Coming Down the Mountain - Page 2
A confusion of mountain bikes sits in the parking lot of the Kula Lodge. We park and try to commit to memory under which branch of the massive jacaranda tree we've left our bikes. The slight, lilac-colored petals rain down on us with each brush of the breeze. And so we arrive, in a regal hailstorm, on a carpet of flowers. The lodge's restaurant commands yet another cinematic view of the wild and raw, yet tamed landscapes that make up what's called the Maui upcountry, here at the 3,200-foot level, a fertile garland of farms and ranches. And Kula is also where color reigns. Flowers almost seem to sprout from the air: lavender, South African proteas and orchids. It's about 8 degrees cooler on these thick, green slopes than at the beach, but about 40 degrees warmer than the frosty summit. Famished, we order banana and macadamia-nut griddle cakes, eggs Benedict, wheat toast, fruit and coffee (it's now all of 8 a.m.). The anticipation of breakfast is potent after our morning adventure, and we sit, staring out the window, watching rainbows come and go in the passing mist.
Sated and a bit sleepy, we ride the bikes a few miles west to the town of Pukalani, which translates to "hole in the heavens." We drop them off, and from there we drive northeast to the upcountry cowboy town of Makawao, where David lives. If you were to cover the streets of Makawao with dirt, you'd have a perfect Hollywood set for a Hawaiian-cowboy spaghetti western. There are still, even today, rails to tie off your horse if you decide to mosey into town to peruse the works of local painters and sculptors or to just stop by the general store. We stop by Komoda Store & Bakery for some malasadas, a kind of cream puff that has made the store world-famous. The paniolos (Hawaiian cowboys) and artists line up for these pastries and coffee when the store opens in the morning, and usually the shelves are empty by 9 a.m., David tells me. Komoda doesn't look like much from the outside, more like a warehouse with rickety screen doors with rusty hinges. Inside, it's not much different. No frills: a counter with edges worn by use and time, and a cash register that's probably an antique. We get lucky. They have a few malasada stragglers, so we buy them out. I eat one, the taste of which makes me moan out loud.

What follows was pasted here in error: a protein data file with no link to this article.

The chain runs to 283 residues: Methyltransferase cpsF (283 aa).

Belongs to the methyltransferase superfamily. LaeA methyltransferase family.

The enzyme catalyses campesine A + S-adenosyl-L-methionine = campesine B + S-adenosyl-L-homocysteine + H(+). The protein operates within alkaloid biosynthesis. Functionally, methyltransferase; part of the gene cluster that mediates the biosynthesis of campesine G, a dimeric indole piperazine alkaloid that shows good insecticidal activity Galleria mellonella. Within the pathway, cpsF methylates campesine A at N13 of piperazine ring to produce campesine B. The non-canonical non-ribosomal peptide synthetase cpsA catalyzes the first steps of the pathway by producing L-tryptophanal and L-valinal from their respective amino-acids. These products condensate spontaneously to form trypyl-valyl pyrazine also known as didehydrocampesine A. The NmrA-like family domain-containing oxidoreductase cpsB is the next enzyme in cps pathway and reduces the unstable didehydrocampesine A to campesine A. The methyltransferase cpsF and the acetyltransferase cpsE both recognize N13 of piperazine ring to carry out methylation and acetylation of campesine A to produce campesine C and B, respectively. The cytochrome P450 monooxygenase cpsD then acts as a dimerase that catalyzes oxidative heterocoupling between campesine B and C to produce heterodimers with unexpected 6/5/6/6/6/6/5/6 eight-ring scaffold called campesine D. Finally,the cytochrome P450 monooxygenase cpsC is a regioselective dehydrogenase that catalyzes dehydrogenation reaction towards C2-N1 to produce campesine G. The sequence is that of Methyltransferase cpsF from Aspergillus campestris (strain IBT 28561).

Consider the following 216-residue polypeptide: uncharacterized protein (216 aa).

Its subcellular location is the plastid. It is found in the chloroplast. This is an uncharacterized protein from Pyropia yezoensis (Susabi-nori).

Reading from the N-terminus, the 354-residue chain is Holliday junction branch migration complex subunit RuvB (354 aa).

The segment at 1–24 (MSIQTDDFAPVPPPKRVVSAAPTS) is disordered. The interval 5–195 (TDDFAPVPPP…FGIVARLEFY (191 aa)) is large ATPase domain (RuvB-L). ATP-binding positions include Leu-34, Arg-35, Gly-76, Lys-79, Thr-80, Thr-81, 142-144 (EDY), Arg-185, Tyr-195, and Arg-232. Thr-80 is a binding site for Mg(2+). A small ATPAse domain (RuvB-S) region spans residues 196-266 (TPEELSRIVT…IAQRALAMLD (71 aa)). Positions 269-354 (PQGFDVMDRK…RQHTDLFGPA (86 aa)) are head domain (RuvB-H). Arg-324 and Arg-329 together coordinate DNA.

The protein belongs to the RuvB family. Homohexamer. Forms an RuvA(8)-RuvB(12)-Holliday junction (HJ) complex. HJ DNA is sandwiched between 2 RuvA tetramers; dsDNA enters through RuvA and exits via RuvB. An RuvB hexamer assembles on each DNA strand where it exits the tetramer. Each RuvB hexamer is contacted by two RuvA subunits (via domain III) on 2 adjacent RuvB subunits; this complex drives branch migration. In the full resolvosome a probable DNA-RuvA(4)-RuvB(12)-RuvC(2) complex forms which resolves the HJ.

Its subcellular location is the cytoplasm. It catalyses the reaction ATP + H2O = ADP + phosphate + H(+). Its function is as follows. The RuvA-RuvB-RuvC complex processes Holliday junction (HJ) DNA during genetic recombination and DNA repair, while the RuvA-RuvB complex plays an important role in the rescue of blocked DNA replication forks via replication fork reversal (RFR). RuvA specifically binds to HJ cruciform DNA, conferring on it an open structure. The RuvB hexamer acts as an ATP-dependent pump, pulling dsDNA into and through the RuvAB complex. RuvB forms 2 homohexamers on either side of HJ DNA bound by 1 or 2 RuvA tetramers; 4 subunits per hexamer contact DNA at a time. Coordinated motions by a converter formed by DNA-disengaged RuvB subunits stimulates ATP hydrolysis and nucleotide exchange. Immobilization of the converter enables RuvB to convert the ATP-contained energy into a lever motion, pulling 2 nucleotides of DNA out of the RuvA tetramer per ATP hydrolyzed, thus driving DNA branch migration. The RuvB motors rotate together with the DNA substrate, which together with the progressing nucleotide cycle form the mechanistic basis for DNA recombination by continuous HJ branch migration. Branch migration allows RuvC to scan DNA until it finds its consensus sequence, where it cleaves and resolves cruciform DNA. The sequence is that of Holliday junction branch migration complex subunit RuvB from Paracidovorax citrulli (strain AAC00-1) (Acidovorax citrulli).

I leave David at Rainbow Ridge Farm, where he lives, and make arrangements to meet him later. Then I head into the hills to the nearby Piiholo Ranch, which has been owned by the Baldwin family since 1888. This is true cowboy country. Horses, cows, boots, chaps, wide-brim hats, sheep, jeans and, of course, that hibiscus-flower-print cowboy shirt. I'm sure all the wranglers who work this ranch probably passed through Komoda at sunrise while I was dive-bombing down the hill.
"What kind of rider are you?" asks Marlene Apuna, one of the ranch hands and my guide for the afternoon.
"Experienced," I reply, which is mostly a fib. Well, entirely a fib.
"Hmmm …" she replies. "We'll give you the wildest horse we have then, yeah?"